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Working with SAS Data Sets

Specifying a Range of Observations

You can specify a range of observations with a keyword or by record number using the POINT option. You can use the range operand with the data management statements DELETE, FIND, LIST, READ, and REPLACE.

You can specify range using any of the following keywords:

ALL
all observations

CURRENT
the current observation

NEXT < number >
the next observation or next number of observations

AFTER
all observations after the current one

POINT operand
observations by number, where operand can be one of the following:

Operand Example
a single record numberpoint 5
a literal giving several record numberspoint {2 5 10}
the name of a matrix containing record numberspoint p
an expression in parenthesespoint (p+1)
If you want to list all observations in the CLASS data set, use the keyword ALL to indicate that the range is all observations:
   > list all;

           OBS NAME     SEX            AGE    HEIGHT    WEIGHT
        ------ -------- -------- --------- --------- ---------
             1 JOYCE    F          11.0000   51.3000   50.5000
             2 THOMAS   M          11.0000   57.5000   85.0000
             3 JAMES    M          12.0000   57.3000   83.0000
             4 JANE     F          12.0000   59.8000   84.5000
             5 JOHN     M          12.0000   59.0000   99.5000
             6 LOUISE   F          12.0000   56.3000   77.0000
             7 ROBERT   M          12.0000   64.8000  128.0000
             8 ALICE    F          13.0000   56.5000   84.0000
             9 BARBARA  F          13.0000   65.3000   98.0000
            10 JEFFREY  M          13.0000   62.5000   84.0000
            11 CAROL    F          14.0000   62.8000  102.5000
            12 HENRY    M          14.0000   63.5000  102.5000
            13 ALFRED   M          14.0000   69.0000  112.5000
            14 JUDY     F          14.0000   64.3000   90.0000
            15 JANET    F          15.0000   62.5000  112.5000
            16 MARY     F          15.0000   66.5000  112.0000
            17 RONALD   M          15.0000   67.0000  133.0000
            18 WILLIAM  M          15.0000   66.5000  112.0000
            19 PHILIP   M          16.0000   72.0000  150.0000
Without a range specification, the LIST statement lists only the current observation, which in this example is now the last observation because of the previous LIST statement:
   > list;

           OBS NAME     SEX            AGE    HEIGHT    WEIGHT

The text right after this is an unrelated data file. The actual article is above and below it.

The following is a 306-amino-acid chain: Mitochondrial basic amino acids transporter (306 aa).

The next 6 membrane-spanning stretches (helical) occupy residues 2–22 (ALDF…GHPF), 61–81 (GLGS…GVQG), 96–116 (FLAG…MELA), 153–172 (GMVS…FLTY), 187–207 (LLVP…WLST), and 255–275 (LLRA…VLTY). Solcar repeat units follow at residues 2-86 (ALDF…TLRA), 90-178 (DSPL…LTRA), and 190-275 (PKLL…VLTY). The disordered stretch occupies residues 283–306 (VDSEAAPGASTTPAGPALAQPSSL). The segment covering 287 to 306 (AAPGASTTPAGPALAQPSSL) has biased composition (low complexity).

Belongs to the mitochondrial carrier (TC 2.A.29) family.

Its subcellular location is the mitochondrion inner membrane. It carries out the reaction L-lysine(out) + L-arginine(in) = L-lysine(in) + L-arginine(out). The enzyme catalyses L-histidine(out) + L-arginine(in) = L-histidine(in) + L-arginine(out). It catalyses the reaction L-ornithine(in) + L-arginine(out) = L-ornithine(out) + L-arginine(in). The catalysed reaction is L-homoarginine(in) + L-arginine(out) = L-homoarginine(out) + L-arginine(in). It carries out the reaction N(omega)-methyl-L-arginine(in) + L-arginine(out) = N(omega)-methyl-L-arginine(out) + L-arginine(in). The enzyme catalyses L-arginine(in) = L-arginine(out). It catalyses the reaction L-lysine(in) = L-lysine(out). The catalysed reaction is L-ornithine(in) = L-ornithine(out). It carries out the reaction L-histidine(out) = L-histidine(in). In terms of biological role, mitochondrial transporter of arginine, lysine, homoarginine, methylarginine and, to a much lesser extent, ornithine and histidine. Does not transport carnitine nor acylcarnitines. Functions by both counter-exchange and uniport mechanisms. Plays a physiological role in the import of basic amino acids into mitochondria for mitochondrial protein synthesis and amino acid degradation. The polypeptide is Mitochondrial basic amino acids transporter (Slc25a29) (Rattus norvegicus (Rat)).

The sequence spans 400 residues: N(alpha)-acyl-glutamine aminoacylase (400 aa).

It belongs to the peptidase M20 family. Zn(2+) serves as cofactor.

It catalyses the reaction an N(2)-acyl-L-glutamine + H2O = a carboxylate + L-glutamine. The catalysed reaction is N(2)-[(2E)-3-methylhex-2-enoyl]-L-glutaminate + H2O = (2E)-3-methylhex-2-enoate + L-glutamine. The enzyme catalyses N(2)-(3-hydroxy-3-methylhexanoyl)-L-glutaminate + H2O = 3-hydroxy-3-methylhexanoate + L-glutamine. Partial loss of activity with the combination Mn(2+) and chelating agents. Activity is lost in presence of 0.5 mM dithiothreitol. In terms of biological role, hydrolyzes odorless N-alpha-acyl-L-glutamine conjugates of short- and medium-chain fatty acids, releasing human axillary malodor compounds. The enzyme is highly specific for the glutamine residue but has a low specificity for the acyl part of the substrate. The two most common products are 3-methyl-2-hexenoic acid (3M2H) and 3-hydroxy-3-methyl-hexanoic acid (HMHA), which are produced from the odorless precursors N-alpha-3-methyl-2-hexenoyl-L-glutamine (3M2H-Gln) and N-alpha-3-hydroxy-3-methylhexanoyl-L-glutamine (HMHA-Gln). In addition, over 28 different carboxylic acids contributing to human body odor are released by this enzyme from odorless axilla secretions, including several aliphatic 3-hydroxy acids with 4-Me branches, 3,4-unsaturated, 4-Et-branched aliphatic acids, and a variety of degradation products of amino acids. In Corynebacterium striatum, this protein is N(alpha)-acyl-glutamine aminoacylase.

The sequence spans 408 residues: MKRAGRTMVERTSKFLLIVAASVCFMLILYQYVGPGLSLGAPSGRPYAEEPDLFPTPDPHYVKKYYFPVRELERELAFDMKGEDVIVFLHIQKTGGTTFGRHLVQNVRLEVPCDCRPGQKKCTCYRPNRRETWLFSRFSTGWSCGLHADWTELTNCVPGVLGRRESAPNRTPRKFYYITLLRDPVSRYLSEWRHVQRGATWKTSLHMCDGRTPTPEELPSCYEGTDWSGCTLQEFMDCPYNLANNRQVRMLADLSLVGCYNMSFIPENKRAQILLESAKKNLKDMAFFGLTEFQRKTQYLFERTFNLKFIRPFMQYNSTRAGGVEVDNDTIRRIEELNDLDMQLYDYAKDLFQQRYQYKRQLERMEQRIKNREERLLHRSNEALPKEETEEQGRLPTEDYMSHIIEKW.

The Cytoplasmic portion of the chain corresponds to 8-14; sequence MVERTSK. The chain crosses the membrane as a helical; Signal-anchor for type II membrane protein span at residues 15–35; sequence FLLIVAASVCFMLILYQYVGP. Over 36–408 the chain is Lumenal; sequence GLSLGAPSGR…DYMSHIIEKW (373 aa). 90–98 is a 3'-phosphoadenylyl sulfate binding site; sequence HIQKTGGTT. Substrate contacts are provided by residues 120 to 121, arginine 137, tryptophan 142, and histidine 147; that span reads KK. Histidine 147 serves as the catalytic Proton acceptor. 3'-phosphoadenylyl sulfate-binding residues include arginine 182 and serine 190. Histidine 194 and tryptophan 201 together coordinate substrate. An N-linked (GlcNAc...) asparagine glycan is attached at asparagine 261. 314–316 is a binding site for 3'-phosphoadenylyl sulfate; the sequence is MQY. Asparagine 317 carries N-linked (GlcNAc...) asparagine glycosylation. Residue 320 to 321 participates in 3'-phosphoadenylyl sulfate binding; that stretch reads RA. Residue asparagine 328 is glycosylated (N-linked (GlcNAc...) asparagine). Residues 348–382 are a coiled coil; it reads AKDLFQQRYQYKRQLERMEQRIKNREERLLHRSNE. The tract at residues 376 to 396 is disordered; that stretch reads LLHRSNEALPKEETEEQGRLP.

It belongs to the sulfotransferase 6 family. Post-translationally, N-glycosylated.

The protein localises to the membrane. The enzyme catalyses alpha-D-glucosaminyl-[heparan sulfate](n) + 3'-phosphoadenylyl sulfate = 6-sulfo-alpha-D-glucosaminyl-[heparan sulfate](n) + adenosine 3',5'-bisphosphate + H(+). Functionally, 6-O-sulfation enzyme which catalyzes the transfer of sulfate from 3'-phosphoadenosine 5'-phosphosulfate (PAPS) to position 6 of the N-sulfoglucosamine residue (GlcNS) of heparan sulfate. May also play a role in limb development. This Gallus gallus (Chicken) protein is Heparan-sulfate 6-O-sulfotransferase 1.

------ -------- -------- --------- --------- ---------
            19 PHILIP   M          16.0000   72.0000  150.0000
Use the POINT keyword with record numbers to list specific observations. You can follow the keyword POINT with a single record number or with a literal giving several record numbers.
   > list point 5;

           OBS NAME     SEX            AGE    HEIGHT    WEIGHT
        ------ -------- -------- --------- --------- ---------
             5 JOHN     M          12.0000   59.0000   99.5000

   > list point {2 4 9};

           OBS NAME     SEX            AGE    HEIGHT    WEIGHT
        ------ -------- -------- --------- --------- ---------
             2 THOMAS   M          11.0000   57.5000   85.0000
             4 JANE     F          12.0000   59.8000   84.5000
             9 BARBARA  F          13.0000   65.3000   98.0000
You can also indicate the range indirectly by creating a matrix containing the records you want listed:
   > p={2 4 9};
   > list point p;

           OBS NAME     SEX            AGE    HEIGHT    WEIGHT
        ------ -------- -------- --------- --------- ---------
             2 THOMAS   M          11.0000   57.5000   85.0000
             4 JANE     F          12.0000   59.8000   84.5000
             9 BARBARA  F          13.0000   65.3000   98.0000
The range operand is usually listed first when you are using the access statements DELETE, FIND, LIST, READ, and REPLACE. Listed below are access statements and their default ranges.

Statement   Default Range
LIST current
READ current
FIND all
REPLACE current
APPEND always at end
DELETE current

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